Growth rate-time

IRuehl(8b-9a, Savannah GA)March 16, 2011

I just planted my first Hydrangea (Nikko Blue) Its came in a one gallon, I planted it in a shady area that gets mostly deep shade, but the last 3 hours of sunlight a day will reach it. I was wondering how long until its full grown. How much do Nikko Blues take to reach the 6'X6' I have seen them at? Its about 15in now, starting to bud and get leaves. Sorry, but I am new to gardening! Thanks again!

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IRuehl(8b-9a, Savannah GA)

Oops, its in zone 8, Savannah Ga,

    Bookmark   March 16, 2011 at 11:31PM
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luis_pr

Hello, IRuehl. The growth rate depends on such things as the length of your growing zone, soil nutrients and moisture, pruning, etc. A 1-g plant may become 3' over here in a few years (3 years maybe?). The size given in plant labels is a commercial term that means at 10 years of age so if you see a label advertising 4x4 then that is 4x4 at 10 years.

By the way, your shrub does not need to be fertilized this first year as the soil in your pot probably came with those round fertilizer pellets. You can start next year by using a general-purpose fertilizer like Osmocote (per label directions) or you can also use composted manure or about 1/2 cup of cottonseed meal. Apply it in May and July in the South and June in the northern half of the country.

You should also not need to prune the plant if it was planted in a location where it can reach 6x6 and not bother you or the other nearby plants.

Mulch it with 3-4" of mulch at all times to keep the soil evenly moist and water early in the mornings every time that a finger inserted to a depth of 4" feels almost dry or dry. About 1g oif water is probably right for a newly planted shrub. Keep an eye on wilting episodes starting at the end of May. If the wilting episode looks extreme compared to other ones then immediately water it (1/2 gallon say). Otherwise, wait until the next morning. If the shrub does not recover by the next morning and the soil feels dry then water it.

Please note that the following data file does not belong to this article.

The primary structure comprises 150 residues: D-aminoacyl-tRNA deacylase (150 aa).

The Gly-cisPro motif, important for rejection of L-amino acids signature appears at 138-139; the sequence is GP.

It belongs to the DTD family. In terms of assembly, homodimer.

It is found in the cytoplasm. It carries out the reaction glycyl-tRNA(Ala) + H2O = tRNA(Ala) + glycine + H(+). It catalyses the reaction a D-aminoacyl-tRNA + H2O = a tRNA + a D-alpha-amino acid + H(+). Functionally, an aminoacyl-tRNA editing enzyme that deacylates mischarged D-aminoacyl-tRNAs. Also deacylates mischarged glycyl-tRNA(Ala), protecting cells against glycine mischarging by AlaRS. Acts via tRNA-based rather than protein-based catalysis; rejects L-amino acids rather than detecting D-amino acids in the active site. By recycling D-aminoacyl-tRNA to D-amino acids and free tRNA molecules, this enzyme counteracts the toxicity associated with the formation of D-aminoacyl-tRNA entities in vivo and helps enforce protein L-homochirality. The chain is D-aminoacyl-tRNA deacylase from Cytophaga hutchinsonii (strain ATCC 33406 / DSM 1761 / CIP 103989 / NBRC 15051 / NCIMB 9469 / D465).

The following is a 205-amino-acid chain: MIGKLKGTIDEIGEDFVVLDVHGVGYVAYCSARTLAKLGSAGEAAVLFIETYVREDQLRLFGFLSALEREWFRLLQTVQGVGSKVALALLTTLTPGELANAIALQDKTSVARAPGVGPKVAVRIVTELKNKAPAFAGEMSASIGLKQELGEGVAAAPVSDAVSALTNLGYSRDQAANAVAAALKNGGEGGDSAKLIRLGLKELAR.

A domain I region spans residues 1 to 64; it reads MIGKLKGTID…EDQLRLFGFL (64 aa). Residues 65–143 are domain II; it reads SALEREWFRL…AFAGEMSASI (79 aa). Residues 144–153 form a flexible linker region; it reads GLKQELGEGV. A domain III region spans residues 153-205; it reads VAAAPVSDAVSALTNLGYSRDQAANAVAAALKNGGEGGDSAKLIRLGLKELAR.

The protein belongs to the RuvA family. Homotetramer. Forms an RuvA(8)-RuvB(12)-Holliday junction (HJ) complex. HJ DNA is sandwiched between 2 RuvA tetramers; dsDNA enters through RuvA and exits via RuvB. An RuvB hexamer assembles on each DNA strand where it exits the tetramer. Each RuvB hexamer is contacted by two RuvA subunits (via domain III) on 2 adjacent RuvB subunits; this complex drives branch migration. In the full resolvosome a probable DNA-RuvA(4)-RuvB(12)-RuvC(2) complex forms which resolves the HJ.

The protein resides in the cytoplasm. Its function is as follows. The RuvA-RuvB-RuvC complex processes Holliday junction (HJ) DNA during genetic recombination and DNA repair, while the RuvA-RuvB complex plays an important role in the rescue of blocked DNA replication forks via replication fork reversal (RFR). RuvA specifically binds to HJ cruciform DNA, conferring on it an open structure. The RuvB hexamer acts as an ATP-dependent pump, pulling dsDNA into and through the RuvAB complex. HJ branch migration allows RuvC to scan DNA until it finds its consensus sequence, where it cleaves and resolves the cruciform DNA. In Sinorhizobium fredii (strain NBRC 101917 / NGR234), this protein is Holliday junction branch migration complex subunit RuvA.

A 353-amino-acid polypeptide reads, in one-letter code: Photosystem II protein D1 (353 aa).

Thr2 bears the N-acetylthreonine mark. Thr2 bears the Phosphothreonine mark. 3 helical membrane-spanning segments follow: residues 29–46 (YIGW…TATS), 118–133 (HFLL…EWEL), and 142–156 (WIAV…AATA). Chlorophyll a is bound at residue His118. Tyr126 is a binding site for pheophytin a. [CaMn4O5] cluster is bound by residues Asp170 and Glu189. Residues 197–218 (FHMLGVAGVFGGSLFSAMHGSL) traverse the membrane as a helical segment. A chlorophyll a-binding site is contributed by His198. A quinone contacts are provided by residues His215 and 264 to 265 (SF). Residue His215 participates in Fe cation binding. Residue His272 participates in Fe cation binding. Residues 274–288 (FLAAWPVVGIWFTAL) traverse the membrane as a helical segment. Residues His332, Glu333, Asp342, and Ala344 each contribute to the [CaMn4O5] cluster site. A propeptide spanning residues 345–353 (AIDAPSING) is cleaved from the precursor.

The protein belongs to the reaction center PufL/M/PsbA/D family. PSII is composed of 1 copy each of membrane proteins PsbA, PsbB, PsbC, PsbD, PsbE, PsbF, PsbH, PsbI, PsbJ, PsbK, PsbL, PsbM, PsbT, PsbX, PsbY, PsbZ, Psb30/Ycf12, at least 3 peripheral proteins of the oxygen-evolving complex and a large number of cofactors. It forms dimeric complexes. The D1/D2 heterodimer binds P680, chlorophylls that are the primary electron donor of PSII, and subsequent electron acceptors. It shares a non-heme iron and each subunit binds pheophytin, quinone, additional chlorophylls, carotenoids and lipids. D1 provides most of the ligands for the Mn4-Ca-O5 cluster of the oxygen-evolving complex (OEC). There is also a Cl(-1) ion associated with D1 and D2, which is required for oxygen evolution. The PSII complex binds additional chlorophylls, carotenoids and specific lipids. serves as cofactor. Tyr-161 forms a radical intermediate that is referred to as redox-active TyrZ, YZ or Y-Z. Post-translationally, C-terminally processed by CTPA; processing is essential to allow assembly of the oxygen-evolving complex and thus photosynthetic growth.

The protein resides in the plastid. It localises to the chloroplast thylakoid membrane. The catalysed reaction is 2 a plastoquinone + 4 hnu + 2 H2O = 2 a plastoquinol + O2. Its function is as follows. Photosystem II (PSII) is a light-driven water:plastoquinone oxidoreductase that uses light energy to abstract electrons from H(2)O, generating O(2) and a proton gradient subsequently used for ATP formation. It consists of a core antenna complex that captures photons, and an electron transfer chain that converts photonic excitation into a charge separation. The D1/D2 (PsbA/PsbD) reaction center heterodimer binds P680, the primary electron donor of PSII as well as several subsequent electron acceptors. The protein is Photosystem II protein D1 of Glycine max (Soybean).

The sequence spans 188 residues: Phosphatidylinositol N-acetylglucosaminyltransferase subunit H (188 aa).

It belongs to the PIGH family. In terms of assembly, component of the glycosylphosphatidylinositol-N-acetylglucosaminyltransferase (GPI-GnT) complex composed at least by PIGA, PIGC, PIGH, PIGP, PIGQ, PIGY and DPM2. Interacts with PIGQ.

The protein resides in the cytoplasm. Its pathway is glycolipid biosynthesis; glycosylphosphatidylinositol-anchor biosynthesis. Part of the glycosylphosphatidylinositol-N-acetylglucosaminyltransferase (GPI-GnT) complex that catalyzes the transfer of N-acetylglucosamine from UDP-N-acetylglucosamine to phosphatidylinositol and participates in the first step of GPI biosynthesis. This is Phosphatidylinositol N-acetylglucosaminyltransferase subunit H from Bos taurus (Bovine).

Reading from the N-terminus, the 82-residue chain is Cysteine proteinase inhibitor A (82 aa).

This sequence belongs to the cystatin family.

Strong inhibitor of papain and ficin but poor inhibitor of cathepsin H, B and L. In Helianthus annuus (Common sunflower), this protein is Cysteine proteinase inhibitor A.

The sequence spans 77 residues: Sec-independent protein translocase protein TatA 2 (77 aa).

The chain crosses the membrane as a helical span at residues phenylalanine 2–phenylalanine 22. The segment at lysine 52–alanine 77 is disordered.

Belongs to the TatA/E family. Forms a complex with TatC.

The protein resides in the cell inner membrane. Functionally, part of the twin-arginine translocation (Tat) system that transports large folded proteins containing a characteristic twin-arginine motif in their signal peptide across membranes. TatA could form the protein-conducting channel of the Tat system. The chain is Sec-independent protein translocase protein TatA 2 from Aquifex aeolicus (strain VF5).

I wish I could tell you exactly when my "Nikko" reached that height but I am joking. Ha! I supposedly bought a Nikko Blue at Lowes and was shocked a year later when it bloomed a lacecap! Woops! Oh well. I kept it and still call it "my Nikko". Ha!

    Bookmark   March 17, 2011 at 6:45AM
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gardengal48

Maturity - reaching full size - for shrubs is dependant a lot on growing conditions as well as the size of the plant when planted, however a good rule of thumb is somewhere in the neighborhood of 5 years of establishment in the ground to achieve full size. Obviously, larger, more mature plants initially will reduce that time.

    Bookmark   March 18, 2011 at 10:52AM
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IRuehl(8b-9a, Savannah GA)

ok, thanks, but I am still a little confused. I hear all this "Cut back to the ground" "Dyeing back to the ground" that mean if this happens it will grow back to full size in a season? Or is that starting over even if your plant has been in the ground a few years? LOL, Sorry guys, just one more Q, about how many inches a year do they typically grow?

    Bookmark   March 22, 2011 at 9:50AM
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gardengal48

You don't want to cut back your Nikko to the ground. This is a macrophylla that blooms on old (second season) growth, so hard pruning back to the ground will generally eliminate any flowering. In zone 8 you shouldn't have to worry about die back, either - that tends to be a concern more of colder climates.

So other than deadheading/removing old flowers or the occasional removal of any dead stems, this plant shouldn't require any pruning. How many inches it will grow in a single season is - as mentioned previously - dependant on growing conditions and soil quality, but you could expect an established shrub to put on around 8-10" in a season, perhaps more, until it reaches a mature size. 'Established' means it is a shrub that has settled into a planting location and has developed a healthy root system. And this takes a season or two to accomplish.

    Bookmark   March 22, 2011 at 11:16AM
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IRuehl(8b-9a, Savannah GA)

Oh thats good to know! The soils pretty good, dark, smells rich, then again I have mixed in some miracle grow soil in the bed with the existing. There was a huge azalea bush here in Feb, but I moved it. So I am guessing its good. I am happy no to cut it apart, the idea of it scared me, and hope it don't die off any as well :)

    Bookmark   March 22, 2011 at 1:32PM
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